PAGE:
Zimbabwe deploys police as opposition protests grow

Armed police patrolled the Zimbabwean capital Harare on Monday as frustrations grew over a deepening economic crisis.

Zimbabwe deploys police as opposition protests grow


Armed police patrolled the Zimbabwean capital Harare on Monday as frustrations grew over a deepening economic crisis.

President Robert Mugabe's government has routinely used police to break up opposition rallies and protests against a crisis that has left many Zimbabweans scrounging for food and medicines as health and education services collapse.

On Monday, dozens of riot police were stationed at a central city park where protesters usually gather for marches.

Other police squads with batons, shields and teargas canisters patrolled Harare on foot, although there was no public announcement or visible sign of planned protests.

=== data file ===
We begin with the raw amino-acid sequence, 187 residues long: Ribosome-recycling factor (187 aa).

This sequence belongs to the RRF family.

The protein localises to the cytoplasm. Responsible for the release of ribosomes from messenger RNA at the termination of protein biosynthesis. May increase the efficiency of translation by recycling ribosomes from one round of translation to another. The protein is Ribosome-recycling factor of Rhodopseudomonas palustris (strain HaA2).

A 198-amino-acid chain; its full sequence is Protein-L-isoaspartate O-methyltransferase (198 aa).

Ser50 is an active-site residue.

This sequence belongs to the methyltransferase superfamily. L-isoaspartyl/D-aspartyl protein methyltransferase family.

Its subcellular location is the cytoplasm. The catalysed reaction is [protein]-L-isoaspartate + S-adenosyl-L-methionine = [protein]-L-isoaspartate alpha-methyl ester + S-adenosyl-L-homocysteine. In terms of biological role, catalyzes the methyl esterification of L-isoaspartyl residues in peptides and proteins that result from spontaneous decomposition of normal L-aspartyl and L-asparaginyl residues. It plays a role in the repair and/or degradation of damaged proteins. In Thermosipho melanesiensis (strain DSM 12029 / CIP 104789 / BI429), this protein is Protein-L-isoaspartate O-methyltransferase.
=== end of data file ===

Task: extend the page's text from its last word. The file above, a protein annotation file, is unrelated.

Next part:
There was no comment from police on the deployment. Public anger is high over an economic meltdown that has brought 80 percent unemployment, chronic shortages of food and fuel, hyperinflation and an outbreak of cholera.

Mugabe -- who is on leave this month and returned home on Saturday from a week's vacation in Southeast Asia -- says Zimbabwe's economy has been sabotaged by Western powers opposed to his seizures of white-owned farms for blacks.

A power-sharing deal signed between Mugabe's ruling ZANU-PF and Morgan Tsvangirai's opposition MDC in September has not been implemented as the sides argued over control of ministries and the abductions of opposition figures and human rights activists.

On Monday, the Reserve Bank of Zimbabwe announced that it would let workers with payslips cash their salaries without limit, while all other withdrawals remained restricted.

Zimbabwean dollar salaries are now mostly being used to pay for public transport, but many businesses are demanding payment in foreign currency in the face of inflation that officially stands at over 230 million percent.

Critics say Mugabe -- 84 and in power since independence from Britain in 1980 -- has mismanaged the economy.

A cholera outbreak has worsened the humanitarian crisis, infecting nearly 40,000 people and killing more than 1,800.

Reuters

Last Mod: 12 Ocak 2009, 15:32
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